Happy Halloweeeeen! Mwah-ha-ha-ha!!
posted by respondcreate on Oct. 31, 2012 in Pictures | tags: art, collider, colorful, drew millward, graham erwin, horror, illustration, james groman, jason edmiston, mondo gallery, rick baker, scarecrowoven, universal studios
When I was a child I used to let my imagination run wild whenever I’d be in transit – whether by car or train or bus (I didn’t fly for the first time until college) – trying to picture any secret worlds that might exist parallel to our own. The subway was especially intriguing and, in between station stops, I’d envision all manner of underground dwellers who sat hidden just beyond the reach of the fluorescent light that streamed from the train’s windows as it sped by. The attached short film by Jake Wyatt explores similar territory and drips with an atmospheric mystery that holds your attention from start to finish.
The moody, ethereal, meandering George Winston-esque piano score compliments the visuals so well that I wondered if it was written specifically for the film or was one of the primary inspirations for its creation. Michael Wyatt is listed in the end credits as the composer and, since him and the director share a last name, I wouldn’t be surprised if both the film and it’s soundtrack were created in parallel. All-in-all, it’s very nice…don’t hesitate to dive in.
Last summer I got an email from someone claiming to be Pharrell Williams’ assistant. My initial thought was that I was getting trolled but I decided to respond anyways since I had been such a big fan of his since first discovering The Neptunes by way of N.O.R.E.‘s Superthug.
To my pleasant surprise, it turned out to be legit and a few weeks later I was on the phone with Pharrell himself asking if I’d be up for collaborating on something (an even pleasant-er surprise, for sure).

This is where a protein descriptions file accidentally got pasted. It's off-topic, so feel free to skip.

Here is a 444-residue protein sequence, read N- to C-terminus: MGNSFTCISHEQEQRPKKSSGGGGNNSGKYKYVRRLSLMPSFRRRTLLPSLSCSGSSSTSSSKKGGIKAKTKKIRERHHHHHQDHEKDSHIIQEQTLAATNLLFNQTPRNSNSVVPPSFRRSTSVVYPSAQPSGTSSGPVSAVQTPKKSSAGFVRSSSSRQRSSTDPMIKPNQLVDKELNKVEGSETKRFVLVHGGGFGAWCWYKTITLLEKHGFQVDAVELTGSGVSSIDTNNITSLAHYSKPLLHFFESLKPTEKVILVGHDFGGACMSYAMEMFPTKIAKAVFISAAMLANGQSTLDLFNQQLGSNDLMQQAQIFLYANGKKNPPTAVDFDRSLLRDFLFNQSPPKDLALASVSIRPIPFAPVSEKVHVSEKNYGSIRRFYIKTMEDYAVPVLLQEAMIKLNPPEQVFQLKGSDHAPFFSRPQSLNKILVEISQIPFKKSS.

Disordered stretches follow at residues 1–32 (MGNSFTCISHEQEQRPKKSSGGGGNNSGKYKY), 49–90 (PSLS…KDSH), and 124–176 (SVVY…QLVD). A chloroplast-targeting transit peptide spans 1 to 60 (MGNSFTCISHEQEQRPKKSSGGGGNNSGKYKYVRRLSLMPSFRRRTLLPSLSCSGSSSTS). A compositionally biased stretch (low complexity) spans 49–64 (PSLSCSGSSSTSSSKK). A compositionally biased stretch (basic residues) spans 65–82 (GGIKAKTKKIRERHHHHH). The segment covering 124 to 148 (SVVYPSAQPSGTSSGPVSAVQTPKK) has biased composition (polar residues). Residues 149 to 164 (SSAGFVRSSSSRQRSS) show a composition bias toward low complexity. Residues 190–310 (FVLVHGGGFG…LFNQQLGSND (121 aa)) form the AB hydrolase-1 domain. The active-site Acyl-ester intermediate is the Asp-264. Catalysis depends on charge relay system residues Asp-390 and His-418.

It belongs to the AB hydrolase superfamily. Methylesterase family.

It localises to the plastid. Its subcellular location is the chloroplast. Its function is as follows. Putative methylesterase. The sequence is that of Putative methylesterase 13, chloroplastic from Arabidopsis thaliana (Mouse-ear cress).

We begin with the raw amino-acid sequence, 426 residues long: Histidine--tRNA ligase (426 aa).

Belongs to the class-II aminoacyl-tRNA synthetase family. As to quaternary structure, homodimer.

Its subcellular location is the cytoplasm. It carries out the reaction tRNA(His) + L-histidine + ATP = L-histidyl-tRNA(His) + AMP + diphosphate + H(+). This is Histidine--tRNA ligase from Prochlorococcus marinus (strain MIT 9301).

He had a new hush-hush project in the works called i am OTHER and thought The Tripatorium™ would fit in nicely with what they were up to. We’ve been kicking ideas back-and-forth since then and thought the logical place to start would be to put together some playlists of our favorite videos. Where it goes from here? Who knows…but if you’d like to see us do more together shoot i am OTHER a message on Facebook or Twitter and let them know. In the meantime, subscribe on YouTube to be the first to find out when our next collaboration goes live. (While you’re there, definitely check out Nardwuar’s interviews…they’re fantastic.)
The first playlist went up last night and is comprised of four videos that initially inspired the creation of the site (Zodiac Shit, The Parachute Ending, The Music Scene, Baby I’m Yours) and six other favorites that we think typify The Tripatorium™ experience (After the Rain, The Murf, Between Bears, Let Go, Baltimore Clap and Loom). It’s a distilled dose of what we’re up to and a perfect way to introduce the site to anyone who might be interested.
“My approach to illustration is about paring things down as much as possible.
I try and get to the essence of my subject by using as few lines and colours
as it needs to convey the core of the idea.”
Malika Favre, who wrote the above, has a distinctly minimal and dignified hard-edged style that’s reminiscent (to me at least) of Paul Rand‘s iconic logos, René Gruau’s figures and those muted-future illustrations you might see hanging faded in a dated hair salon’s street-facing window. That last bit of the preceding sentence might seem insulting but honestly, it wasn’t my intention.
Picasso famously said that ‘good artists copy; great artists steal’ which, like most hyperbolic statements, makes sense on the surface but doesn’t hold up to honest, measured scrutiny. Insecure assholes steal; a great artist internalizes the images that inexplicably resonate, leveraging them as a catalyst for iterative exploration until something entirely their own arises from the grind. And, though Ms. Favre’s work might remind me of something else – it is, make no mistake, wholly unique.
Strangely enough, the attached wasn’t made by her but was commissioned by Kemistry Gallery to advertise her upcoming exhibition, Hide and Seek. Maki Yoshikura did the animation while Luke Carpenter and Natural Self handled the compositing and music, respectively.